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The Jeffersonian cyclopedia;

a comprehensive collection of the views of Thomas Jefferson classified and arranged in alphabetical order under nine thousand titles relating to government, politics, law, education, political economy, finance, science, art, literature, religious freedom, morals, etc.;

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2658. ENGLAND, Madison, Jefferson and.—
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2658. ENGLAND, Madison, Jefferson and.—

Her ministers have been weak enough
to believe from the newspapers that Mr.
Madison and myself are personally her enemies.
Such an idea is unworthy a man of
sense; as we should have been unworthy our
trusts could we have felt such a motive of
public action. No two men in the United
States have more sincerely wished for cordial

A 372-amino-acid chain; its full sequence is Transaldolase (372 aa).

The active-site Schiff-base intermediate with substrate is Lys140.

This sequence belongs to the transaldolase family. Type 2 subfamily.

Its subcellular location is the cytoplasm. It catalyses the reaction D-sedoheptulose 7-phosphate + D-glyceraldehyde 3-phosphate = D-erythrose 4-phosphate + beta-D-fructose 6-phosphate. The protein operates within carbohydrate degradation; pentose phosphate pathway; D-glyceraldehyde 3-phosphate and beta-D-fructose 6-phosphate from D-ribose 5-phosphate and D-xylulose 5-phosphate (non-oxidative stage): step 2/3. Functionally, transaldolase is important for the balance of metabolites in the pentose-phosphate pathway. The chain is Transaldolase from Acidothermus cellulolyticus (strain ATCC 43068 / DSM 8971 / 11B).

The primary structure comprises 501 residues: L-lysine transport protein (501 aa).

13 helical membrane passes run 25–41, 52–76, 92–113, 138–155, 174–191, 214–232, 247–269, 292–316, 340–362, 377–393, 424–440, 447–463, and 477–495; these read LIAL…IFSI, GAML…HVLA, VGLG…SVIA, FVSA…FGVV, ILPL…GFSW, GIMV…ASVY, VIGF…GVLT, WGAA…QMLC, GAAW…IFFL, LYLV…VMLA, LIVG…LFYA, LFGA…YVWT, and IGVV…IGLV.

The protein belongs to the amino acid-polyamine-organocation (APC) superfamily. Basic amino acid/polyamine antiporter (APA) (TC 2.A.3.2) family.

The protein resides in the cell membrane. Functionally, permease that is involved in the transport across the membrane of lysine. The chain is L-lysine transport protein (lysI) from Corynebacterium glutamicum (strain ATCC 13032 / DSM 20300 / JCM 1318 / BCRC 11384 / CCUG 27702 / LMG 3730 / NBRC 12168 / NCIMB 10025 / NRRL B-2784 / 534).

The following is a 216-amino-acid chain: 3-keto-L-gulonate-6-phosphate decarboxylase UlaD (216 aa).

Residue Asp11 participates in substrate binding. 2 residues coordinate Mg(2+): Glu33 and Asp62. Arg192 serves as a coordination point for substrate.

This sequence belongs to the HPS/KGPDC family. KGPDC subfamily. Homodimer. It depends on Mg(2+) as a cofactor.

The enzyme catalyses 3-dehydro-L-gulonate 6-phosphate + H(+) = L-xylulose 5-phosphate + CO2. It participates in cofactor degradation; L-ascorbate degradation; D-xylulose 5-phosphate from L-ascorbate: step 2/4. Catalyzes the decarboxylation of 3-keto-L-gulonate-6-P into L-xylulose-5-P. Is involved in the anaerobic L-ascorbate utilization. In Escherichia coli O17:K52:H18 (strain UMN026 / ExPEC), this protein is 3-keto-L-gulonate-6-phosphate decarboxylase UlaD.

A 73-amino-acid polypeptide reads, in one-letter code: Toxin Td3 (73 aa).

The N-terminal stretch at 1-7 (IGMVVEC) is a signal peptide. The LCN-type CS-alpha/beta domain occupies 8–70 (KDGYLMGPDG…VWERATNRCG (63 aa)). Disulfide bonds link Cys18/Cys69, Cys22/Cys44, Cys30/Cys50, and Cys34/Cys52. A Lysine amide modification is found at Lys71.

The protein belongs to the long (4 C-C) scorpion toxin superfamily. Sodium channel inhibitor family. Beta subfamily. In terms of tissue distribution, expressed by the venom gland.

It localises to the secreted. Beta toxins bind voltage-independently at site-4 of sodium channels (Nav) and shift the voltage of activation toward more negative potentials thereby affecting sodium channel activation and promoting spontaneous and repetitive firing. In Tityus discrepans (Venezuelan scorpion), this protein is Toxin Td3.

friendship with her; not as her vassals or
dirty partisans, but as members of coequal
States, respecting each other, and sensible of
the good as well as the harm each is capable
of doing the other. On this ground, there
was never a moment we did not wish to embrace
her. But repelled by their aversions,
feeling their hatred at every point of contact,
and justly indignant at its supercilious manifestations,
that happened which has happened,
that will follow which must follow, in progressive
ratio, while such dispositions continue
to be indulged. I hope they will see
this, and do their part towards healing the
minds and cooling the temper of both nations.—
To Mr. Maury. Washington ed. vi, 468.
(M. 1815)
See Friendship with England.